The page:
NEW YORK (Reuters) - A 1941 custom Cadillac limousine designed for Britain’s Duke and Duchess of Windsor is expected to fetch as much as $800,000 (493,765 pounds) when it is sold next month in New York, RM Auctions and Sotheby’s said on Thursday.
The luxury car, one of the most famous Cadillacs ever made, was known as “The Duchess.” It was used to transport the Duke and his wife, Wallis Simpson, while they stayed in New York, where they spent much of their time in a suite at the Waldorf Towers on Park Avenue.
The car, which the couple used for 11 years and was thought to have been destroyed, has not been seen in public since 1952. It will be sold in the Art of the Automobile auction on November 21.
“This Cadillac is an exceptionally important part of both automotive and social history,” said Alain Squindo, vice president, RM Auctions. “From front to back and throughout the entire interior, it is a design statement unlike any other to come from Detroit in those years.”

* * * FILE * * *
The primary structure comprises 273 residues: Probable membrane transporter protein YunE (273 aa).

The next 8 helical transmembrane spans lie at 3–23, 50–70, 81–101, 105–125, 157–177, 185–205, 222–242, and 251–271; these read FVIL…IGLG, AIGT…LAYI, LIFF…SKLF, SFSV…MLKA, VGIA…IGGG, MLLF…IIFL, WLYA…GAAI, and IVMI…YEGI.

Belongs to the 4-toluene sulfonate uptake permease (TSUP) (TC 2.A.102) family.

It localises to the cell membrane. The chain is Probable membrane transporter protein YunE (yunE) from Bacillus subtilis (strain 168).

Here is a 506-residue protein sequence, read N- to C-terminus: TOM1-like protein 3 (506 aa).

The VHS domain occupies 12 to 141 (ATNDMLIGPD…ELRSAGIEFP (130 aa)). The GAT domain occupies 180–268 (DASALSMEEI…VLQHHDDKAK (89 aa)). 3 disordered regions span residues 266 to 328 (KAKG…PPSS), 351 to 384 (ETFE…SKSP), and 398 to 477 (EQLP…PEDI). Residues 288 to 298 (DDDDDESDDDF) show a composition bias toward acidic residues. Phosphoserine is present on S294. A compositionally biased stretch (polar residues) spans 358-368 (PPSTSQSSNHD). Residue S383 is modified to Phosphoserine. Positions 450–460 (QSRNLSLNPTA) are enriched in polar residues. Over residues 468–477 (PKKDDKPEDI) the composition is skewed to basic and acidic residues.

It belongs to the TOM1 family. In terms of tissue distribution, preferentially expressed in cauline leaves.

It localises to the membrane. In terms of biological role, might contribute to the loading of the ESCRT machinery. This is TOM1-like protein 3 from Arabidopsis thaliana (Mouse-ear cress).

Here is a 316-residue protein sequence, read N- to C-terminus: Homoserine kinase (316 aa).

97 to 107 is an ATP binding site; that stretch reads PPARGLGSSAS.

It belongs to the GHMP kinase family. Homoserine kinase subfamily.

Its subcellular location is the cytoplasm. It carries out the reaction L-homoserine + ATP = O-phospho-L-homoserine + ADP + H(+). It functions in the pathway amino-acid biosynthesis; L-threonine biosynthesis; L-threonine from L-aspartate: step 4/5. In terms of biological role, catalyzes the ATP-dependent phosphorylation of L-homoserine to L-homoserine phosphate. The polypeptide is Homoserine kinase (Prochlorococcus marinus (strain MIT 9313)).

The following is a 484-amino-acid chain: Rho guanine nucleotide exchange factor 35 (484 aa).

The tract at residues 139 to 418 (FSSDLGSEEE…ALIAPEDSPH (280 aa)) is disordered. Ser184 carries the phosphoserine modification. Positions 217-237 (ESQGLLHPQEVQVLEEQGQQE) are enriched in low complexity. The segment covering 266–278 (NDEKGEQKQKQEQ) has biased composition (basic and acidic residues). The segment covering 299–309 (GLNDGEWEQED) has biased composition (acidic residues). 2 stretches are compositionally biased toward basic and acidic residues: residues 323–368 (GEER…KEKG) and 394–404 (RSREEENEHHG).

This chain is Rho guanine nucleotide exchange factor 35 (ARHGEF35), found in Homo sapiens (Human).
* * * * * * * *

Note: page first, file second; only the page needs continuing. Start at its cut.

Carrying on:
The duke, formerly King Edward VIII, abdicated in December 1936 after less than a year on the throne to marry Simpson, a divorced American. The decision triggered a constitutional crisis in Britain and remains one of the most enduring love stories of the 20th century.
The couple travelled extensively throughout their marriage, and the duke served as governor of the Bahamas from 1940-45.
The car, which appeared in newsreels and photos of the famous couple, includes hand-crafted doors and fenders, walnut finishes in the interior, custom-dyed woollen carpet, power windows, satin privacy curtains and four stainless-steel, velvet lined cases to hold the duchess’s jewels. The Windsor “W.E.” monogram and crown are featured on the door.
Records show the Duke of Windsor paid $14,000 for the art deco design limousine, which was an extravagant price in 1941.
“It is emblematic not only of the grace and elegance that characterized the couple, but it is a truly bespoke piece, befitting its regal owners,” Leslie Keno, senior international specialist from Sotheby’s, said in a statement.
Reporting by Patricia Reaney; Editing by Eric Kelsey and Eric Walsh